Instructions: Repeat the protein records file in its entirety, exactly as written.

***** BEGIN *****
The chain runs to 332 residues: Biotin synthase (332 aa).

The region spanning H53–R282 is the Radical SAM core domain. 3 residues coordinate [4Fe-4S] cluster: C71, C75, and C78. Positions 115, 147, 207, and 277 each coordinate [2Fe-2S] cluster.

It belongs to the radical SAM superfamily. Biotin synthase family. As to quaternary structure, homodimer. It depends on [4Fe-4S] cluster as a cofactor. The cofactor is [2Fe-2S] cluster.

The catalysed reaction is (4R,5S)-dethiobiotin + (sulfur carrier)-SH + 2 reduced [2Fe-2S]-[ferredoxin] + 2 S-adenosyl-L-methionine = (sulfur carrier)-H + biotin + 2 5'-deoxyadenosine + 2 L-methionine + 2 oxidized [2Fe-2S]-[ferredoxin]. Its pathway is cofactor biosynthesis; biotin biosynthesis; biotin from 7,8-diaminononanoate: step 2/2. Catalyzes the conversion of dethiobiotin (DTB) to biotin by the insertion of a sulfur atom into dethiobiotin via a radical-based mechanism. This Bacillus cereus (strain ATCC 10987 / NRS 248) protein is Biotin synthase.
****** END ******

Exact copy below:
The chain runs to 332 residues: Biotin synthase (332 aa).

The region spanning H53–R282 is the Radical SAM core domain. 3 residues coordinate [4Fe-4S] cluster: C71, C75, and C78. Positions 115, 147, 207, and 277 each coordinate [2Fe-2S] cluster.

It belongs to the radical SAM superfamily. Biotin synthase family. As to quaternary structure, homodimer. It depends on [4Fe-4S] cluster as a cofactor. The cofactor is [2Fe-2S] cluster.

The catalysed reaction is (4R,5S)-dethiobiotin + (sulfur carrier)-SH + 2 reduced [2Fe-2S]-[ferredoxin] + 2 S-adenosyl-L-methionine = (sulfur carrier)-H + biotin + 2 5'-deoxyadenosine + 2 L-methionine + 2 oxidized [2Fe-2S]-[ferredoxin]. Its pathway is cofactor biosynthesis; biotin biosynthesis; biotin from 7,8-diaminononanoate: step 2/2. Catalyzes the conversion of dethiobiotin (DTB) to biotin by the insertion of a sulfur atom into dethiobiotin via a radical-based mechanism. This Bacillus cereus (strain ATCC 10987 / NRS 248) protein is Biotin synthase.